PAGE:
British 16th and 17th C, except portraits, Continental European before 1800 5 More information sought on 'Ruined Classical Temple' – is it a copy of Pierre Patel the elder?

STF_STKMG_1950_FA_33
Topic: Artist

Is this a good variant copy of the painting by Pierre Patel the elder that was engraved by Vivares when it was in the collection of William Fawkener (Natalie Coural, 'Les Patel', Paris, 2001, cat. CP 1-a)? Or is it Fawkener's actual picture, overpainted in the foreground (which is where the only variations are), and by Pierre-Antoine Patel, rather than by his father?

Coural assumes from the painting at Wallington (which I included in 'In Trust for the Nation' at the National Gallery in 1995 with an attribution to Patel the elder [exh. cat. no. 38] – an attribution that she has rejected) that Fawkener's painting was in the reverse direction to the print. That seems plausible, whether one accepts the painting at Wallington as Fawkener's (the engraving of which I was unaware of in 1995) or as a copy of it. Its handling seems quite different (and characteristic of Patel the elder) to that of the picture in The Potteries Museum, which – to judge by the illustration of it online – looks more like that of Patel the younger, but he is unlikely to have copied an English engraving of one of his father's pictures, so one must probably presume that it is a skilful English copy of the print, either introducing its own variations into the foreground, or subsequently repainted in that area.

The Potteries Museum & Art Gallery note: 'The only other information we have on this painting is that it was purchased locally in 1950. It would be very interesting to find out more.'

Alastair Laing, Entry reviewed by Art UK

5 comments

Without commenting on whether the original was painted by Pierre Patel or Pierre-Antoine Patel, it seems probable that this copy was painted a good deal later than the younger Patel. One can't be absolutely sure from the small image, but the precisely articulated detail of the architecture, figures and landscape and the transparent tonality of the sky seem more typical of later eighteenth century painting than the broader, more atmospheric technique of the Patels, especially the older Patel.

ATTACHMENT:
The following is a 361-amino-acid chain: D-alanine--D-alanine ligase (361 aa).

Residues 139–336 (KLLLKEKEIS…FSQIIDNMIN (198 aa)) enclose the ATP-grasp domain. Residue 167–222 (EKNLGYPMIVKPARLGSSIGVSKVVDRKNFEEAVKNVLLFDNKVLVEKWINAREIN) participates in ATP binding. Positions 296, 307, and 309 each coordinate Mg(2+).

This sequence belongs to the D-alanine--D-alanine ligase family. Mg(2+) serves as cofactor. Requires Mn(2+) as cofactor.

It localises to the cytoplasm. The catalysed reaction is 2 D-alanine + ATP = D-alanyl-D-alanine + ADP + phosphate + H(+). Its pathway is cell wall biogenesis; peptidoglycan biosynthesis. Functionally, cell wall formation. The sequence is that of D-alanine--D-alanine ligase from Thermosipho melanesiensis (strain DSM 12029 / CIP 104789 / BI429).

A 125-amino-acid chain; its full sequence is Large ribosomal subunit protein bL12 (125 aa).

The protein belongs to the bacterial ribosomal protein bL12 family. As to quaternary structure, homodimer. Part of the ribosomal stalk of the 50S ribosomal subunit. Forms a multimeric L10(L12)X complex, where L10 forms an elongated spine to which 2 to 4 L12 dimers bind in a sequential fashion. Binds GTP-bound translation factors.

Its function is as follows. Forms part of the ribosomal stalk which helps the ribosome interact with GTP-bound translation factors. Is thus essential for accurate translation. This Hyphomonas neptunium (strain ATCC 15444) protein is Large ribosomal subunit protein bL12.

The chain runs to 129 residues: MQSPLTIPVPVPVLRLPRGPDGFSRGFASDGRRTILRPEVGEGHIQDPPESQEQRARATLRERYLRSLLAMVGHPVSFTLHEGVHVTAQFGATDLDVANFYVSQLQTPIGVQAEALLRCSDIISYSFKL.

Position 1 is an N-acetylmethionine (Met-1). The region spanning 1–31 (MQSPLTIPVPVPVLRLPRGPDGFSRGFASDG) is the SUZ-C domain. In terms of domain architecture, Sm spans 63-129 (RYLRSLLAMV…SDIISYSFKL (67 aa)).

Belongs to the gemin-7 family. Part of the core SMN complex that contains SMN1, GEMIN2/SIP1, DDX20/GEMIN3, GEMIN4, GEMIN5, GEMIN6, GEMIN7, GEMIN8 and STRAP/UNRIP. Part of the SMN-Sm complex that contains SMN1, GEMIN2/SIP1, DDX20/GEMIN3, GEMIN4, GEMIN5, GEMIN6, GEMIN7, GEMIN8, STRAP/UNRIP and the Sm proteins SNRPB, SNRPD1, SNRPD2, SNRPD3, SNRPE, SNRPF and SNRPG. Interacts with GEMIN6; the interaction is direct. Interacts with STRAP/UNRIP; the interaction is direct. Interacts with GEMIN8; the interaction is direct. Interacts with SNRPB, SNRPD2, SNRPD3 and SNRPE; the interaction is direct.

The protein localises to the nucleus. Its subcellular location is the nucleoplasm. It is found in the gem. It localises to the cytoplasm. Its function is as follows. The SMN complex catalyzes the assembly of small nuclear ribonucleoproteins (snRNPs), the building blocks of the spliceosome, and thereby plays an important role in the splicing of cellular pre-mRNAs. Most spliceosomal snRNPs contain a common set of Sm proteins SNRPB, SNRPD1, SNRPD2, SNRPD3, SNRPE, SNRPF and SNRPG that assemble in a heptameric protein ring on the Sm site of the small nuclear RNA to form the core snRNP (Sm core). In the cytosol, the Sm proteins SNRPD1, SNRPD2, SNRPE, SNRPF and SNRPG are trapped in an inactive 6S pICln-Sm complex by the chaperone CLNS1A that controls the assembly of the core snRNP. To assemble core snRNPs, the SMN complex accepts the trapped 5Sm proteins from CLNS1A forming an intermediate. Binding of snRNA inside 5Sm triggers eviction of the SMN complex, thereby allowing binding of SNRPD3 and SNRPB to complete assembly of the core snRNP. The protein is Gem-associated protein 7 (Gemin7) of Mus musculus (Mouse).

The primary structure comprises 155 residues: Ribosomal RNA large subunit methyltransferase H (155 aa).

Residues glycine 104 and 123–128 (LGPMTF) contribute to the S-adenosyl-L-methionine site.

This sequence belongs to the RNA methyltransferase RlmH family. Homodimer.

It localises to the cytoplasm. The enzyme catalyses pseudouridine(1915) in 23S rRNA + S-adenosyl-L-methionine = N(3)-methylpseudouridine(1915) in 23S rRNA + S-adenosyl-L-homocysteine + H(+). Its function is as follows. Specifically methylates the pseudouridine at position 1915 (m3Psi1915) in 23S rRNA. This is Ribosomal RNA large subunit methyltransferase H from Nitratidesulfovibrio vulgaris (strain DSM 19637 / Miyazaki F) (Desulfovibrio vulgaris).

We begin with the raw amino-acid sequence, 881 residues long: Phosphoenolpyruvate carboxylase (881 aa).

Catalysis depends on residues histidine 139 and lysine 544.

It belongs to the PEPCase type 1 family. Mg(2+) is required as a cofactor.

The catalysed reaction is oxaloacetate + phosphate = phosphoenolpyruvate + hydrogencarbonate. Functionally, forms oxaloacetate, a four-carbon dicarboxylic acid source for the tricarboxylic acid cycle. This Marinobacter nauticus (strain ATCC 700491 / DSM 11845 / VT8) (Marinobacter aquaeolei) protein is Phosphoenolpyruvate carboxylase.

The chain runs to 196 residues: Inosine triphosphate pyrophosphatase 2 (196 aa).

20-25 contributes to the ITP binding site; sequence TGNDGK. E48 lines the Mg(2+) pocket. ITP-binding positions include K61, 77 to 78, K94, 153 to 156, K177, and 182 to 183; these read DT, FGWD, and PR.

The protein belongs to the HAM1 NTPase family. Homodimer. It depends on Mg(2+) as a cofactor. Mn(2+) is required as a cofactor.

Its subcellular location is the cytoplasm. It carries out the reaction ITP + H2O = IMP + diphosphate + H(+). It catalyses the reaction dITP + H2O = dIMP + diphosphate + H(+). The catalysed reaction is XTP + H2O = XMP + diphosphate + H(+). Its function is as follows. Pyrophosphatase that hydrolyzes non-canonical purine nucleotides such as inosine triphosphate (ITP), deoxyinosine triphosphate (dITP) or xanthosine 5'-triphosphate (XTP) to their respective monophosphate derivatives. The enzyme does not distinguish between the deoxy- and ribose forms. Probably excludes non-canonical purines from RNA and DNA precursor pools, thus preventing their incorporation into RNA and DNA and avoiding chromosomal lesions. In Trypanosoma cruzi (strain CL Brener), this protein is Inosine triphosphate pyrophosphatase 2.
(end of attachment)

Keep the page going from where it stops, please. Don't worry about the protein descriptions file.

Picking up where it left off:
Alastair Laing,

The picture that you have found an illustration of is the one that I was referring to, as being in the collection of the National Trust at Wallington. Until I can see it in the flesh, to see, in particular, how much it may have been overpainted, I should not like to comment further on its authorship or period.

Chris Blakeman,

The Wallington Patel is a reverse of your picture. I have an engraving by Francois Vivares done in 1762 which looks exactly like your painting with the legend : "Engraved from an original by Patel in the Collection of William Fawkener Esq" Maybe not helpful but perhaps interesting

1 attachment
Kieran Owens,

Chris, with all due deference and respect, your engraving above includes many more figures in the foreground that are not present in this discussion's painting, in particular the cattle and goats and their drovers and goatherds. There is also in the engraving additional foliage covering the frieze under the seated sculpted figure and the two pillars on the left hand-side of the image. More subtle differences can be seen on closer examination. To say, therefore, that it "looks exactly like" is not really accurate.

If the engraving dates from 1762, did a lazy copyist turn out this discussion's work at a later date, or does this painting pre-date the engraving?

Oddly, the Wallington reverse version omits some details that appear in this discussion's work and in the engraving (the girl carrying the burden on her head and the child playing with the dog on the steps), but includes some of the same livestock (though not all) that appear in the engraving.

See http://www.nationaltrustcollections.org.uk/object/584378

1 attachment

Please support your comments with evidence or arguments.

jpg, png, pdf, doc, xls (max 6MB)
Drop your files here
Attach a file Start uploading
 

Sign in

By signing in you agree to the Terms & Conditions, which includes our use of cookies.